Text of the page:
The Tanaiste has rejected claims that the Government is considering alternative sites for the new National Maternity Hospital.
Leo Varadkar told the Dail that the facility will be co-located with St Vincent’s Hospital, which he said is set out in the Programme for Government.
Mr Varadkar denied reports that the Government is examining other potential sites if the current relocation agreement fails.
The Government is facing mounting pressure to buy the site of the new National Maternity Hospital over concerns around ownership and governance.
Last week, Leo Varadkar said using a lease for the national maternity hospital is seriously problematic.— Social Democrats (@SocDems) June 24, 2021
When he was Taoiseach, in 2017, this is what the Secretary General of the Dept of Health had to say about a lease.
It was his Govt’s idea. #MakeNMHOurs #PublicAndSecular pic.twitter.com/ol7uDrIFC9
Mr Varadkar said the Government wants to own the hospital and the land, adding that his position on this “has not changed”.
Mr Varadkar, however, also told the Dail that the Government has not yet officially signed off all the arrangements for the site.
“For the record in 2017 and 2018, two memos for information were brought to Government, check this with the Cabinet secretariat,” Mr Varadkar added.
“No memo for decision was brought to government and no memo for decision has yet to be brought to government.
“So a government decision on the lease has yet to be made, and was not made by the previous government and has not yet been made by this government.
“Had it been made back in 2017 or 2018 I assume the project would have gone to tender by now, but it didn’t.
Tanaiste, this mess has your party's fingerprints all over itRoisin Shortall
“So two memos for information went to government, no memo for decision, that still has not happened yet and we are where we are in that regard.”
The facility is to be moved from its existing location at Dublin’s Holles Street, to the site at Elm Street.
“We haven’t given examination to alternative sites,” Mr Varadkar added.
Social Democrat co-leader Roisin Shortall queried Mr Varadkar’s shift in position on the ownership issue, accusing him of “blithely” ignoring warnings from her and others about the issues.
Ms Shortall asked when he “finally saw the light”.
“For a start, it had been pointed out to you for years by myself and others that this deal is manifestly bad for the public,” Ms Shortall added.
“Yet you blithely ignored all of those warnings.
Having ignored warnings, about fundamental problems with the deal for years, @RoisinShortall wonders why Leo Varadkar broke his silence last wk.— Social Democrats (@SocDems) June 24, 2021
“It’s an issue voters in Dublin Bay South care deeply about. Perhaps their concern has been a catalyst for some long-overdue action” pic.twitter.com/T7SNnTbYbS
“Whenever I have raised concerns about ownership, governance and ethos, I have been fobbed off with assurances that a legal framework was all that was outstanding.
“Work started on that legal framework in 2017, but four years later there’s still no sign of it.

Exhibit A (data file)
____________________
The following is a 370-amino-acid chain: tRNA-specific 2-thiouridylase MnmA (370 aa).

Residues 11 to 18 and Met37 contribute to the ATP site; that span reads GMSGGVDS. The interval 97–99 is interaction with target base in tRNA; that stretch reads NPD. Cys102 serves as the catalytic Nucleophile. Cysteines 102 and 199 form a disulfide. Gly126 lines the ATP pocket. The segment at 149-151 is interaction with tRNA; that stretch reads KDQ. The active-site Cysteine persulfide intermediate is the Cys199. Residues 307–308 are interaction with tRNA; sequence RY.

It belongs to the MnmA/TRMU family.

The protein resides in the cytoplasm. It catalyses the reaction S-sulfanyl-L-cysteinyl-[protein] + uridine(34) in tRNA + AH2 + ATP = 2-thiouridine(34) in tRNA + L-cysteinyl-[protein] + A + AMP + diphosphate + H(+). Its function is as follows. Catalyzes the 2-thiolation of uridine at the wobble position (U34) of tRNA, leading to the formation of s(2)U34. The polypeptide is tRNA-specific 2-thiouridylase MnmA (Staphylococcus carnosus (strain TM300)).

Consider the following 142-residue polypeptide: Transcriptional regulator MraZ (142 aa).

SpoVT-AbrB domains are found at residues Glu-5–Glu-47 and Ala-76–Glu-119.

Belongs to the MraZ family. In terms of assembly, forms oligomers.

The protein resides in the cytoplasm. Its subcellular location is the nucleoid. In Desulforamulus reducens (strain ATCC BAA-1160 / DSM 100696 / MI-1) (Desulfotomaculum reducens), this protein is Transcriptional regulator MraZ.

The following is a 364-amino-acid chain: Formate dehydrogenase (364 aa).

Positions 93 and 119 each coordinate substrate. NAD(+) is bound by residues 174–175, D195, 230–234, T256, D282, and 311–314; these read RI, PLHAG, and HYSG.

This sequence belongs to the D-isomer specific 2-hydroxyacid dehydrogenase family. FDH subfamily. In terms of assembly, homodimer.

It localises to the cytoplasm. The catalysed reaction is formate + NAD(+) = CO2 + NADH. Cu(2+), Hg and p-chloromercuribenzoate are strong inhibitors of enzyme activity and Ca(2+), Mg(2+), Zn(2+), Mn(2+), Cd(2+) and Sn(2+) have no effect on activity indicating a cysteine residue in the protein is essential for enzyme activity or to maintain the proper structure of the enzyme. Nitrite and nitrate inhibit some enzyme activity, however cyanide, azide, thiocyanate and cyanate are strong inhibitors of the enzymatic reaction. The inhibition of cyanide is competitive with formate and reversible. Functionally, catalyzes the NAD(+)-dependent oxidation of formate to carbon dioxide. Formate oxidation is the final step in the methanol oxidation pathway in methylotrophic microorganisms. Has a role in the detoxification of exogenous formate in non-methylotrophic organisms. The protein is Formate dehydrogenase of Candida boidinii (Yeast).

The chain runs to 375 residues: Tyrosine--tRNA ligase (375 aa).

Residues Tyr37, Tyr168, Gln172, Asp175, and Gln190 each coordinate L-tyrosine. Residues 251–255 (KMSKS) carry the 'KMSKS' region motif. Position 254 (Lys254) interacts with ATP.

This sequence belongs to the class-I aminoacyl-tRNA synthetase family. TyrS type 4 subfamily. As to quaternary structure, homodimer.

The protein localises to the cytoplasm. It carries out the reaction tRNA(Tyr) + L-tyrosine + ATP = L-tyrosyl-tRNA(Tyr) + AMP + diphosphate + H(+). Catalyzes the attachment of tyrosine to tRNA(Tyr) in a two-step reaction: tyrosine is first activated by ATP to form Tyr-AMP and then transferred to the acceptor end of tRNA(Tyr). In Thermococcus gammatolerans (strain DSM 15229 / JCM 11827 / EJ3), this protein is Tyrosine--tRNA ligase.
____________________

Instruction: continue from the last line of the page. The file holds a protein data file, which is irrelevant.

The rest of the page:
“There’s a second reason your comments were unexpected Tanaiste. You complained bitterly about the proposed 99-year lease, saying it wasn’t satisfactory and we should own the site, but it was your government that proposed a lease in the first place.
“Tanaiste, this mess has your party’s fingerprints all over it.”
Ms Shortall told the Tanaiste that the National Maternity Hospital being a wholly-owned subsidiary of St Vincent’s is the “nub” of the problem.
Mr Varadkar said: “I’ve always had concerns. What prompted me quite frankly was a straight question from deputy Brid Smith. I would not have answered that question had it not been asked.”
In relation to the 99-year lease, the Government is not satisfied with thatLeo Varadkar
He said the Government has always maintained the position that the new hospital must be clinically and operationally independent.
“Any gynaecological or obstetrical procedure that’s lawful in the State must be provided for in this hospital,” he added.
“We have clear legal advice to the State that the draft legal framework ensures that all legally permissible medical services will be provided in the new hospital.
“We are having that double checked at the present.
“In relation to the 99-year lease, the Government is not satisfied with that.”
Last year the Sisters of Charity said it intended to gift 29 acres of land at the St Vincent’s Hospital site to the Irish people, with ownership of the land being transferred by the religious order to a new independent charity St Vincent’s Holdings.
Opposition members have questioned the independence of that charity.
Under current plans, the Government will fund the development of a new hospital building, which it will own, but it will not own the land on which it is built.
St Vincent’s say that the new building will be owned by the State, but the site will be owned by SVHG and leased to the state for 149 years.
Earlier this week, St Vincent’s Healthcare Group issued a statement rejecting calls to sell the land, saying it must own it “for the delivery of integrated patient care”.